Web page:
There have been 13 combined games without hits in MLB history, including the emotional emotion of the Angels on Friday night. On Sunday, the Tampa Bay Rays almost launched the first perfect combined game in MLB history.
Ryne Stanek started and retired the first six Baltimore Orioles. Ryan Yarbrough entered and retired the next 18 games in a row, and when Joey Wendle made a good play for the final of the eighth inning, he felt as if the Rays had finished it. However, the baseball gods did not smile on this day, and Hanser Alberto came out of the ninth with a routine dirt ball to second base, except that the Rays were in a turn with three infielders on the left side of the bag and the wheel of Alberto. He dribbled in right field to ruin the perfect game. It was only Alberto's second hit against a turn this season that went to the right side of the field.
The Rays settled for a 4-1 victory and this game served as an exclamation point about how well the Stanek / Yarbrough combination has performed this season. Stanek has been the Rays' starter 26 times and has excelled on the paper: 41 pitches, 28 hits, 11 runs, 13 walks and 46 strikeouts, only two homers are allowed, for a 1.98 ERA. The Rays have a record of 17-9 when he starts and has put a zero 19 times. Perhaps the most impressive thing is that he is not just a ticket opener, since he has thrown two innings in 12 of his 26 starts, as he did on Sunday.
Yarbrough has followed Stanek to the mound eight times and the Rays are 6-2 in those games. In general, he is 8-3 with a 4.26 ERA between four starts and 11 relief appearances. Batters are batting .223 against him with a .266 OBP. Among pitchers with at least 60 innings, he has allowed the OBP 11th lowest in the majors, and that is after an 8.10 ERA in April that brought him back to Triple-A for four starts.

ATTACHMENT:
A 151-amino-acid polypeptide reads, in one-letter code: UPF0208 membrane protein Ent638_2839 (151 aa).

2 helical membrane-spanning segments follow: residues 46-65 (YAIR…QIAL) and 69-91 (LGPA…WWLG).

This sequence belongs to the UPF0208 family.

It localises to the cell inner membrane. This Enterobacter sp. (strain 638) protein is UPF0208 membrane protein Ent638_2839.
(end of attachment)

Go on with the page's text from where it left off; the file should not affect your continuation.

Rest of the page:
One of the reasons why the Rays' opening strategy has worked is that both players have complete acceptance and understanding of their roles. When I spoke with Stanek and Yarbrough in spring training, both told me that seeing Sergio Romo buying last season was the first reliever that Cash tried as a starter, it was important, since Romo was a veteran veteran who once won the End of a World Series.
Stanek and Yarbrough, meanwhile, were young guys still trying to find their place in the majors. Stanek had made 21 appearances in 2017, but had a great season in 2018 with a 2.98 ERA and 81 strikeouts in 66 innings. Yarbrough, who grew up as a fan of the Rays, is more of a left-hander who went 16-6 with a 3.91 ERA as a rookie. It fits perfectly for the massive role as a man who can place the order twice:
First or second time: .203 average, .561 OPS, strikeout rate of 22 percent
Third time: average of .318, .979 OPS, strikeout rate of 8 percent
What's interesting is that the Rays have not used the opener as much as they might have thought about spring training. Cash opened the season with three established positions in his rotation with Blake Snell, Charlie Morton and Tyler Glasnow and although Glasnow made just eight starts before landing on the disabled list, out of Stanek, the Rays have used Hunter Wood twice and Andrew Kittredge once as starters.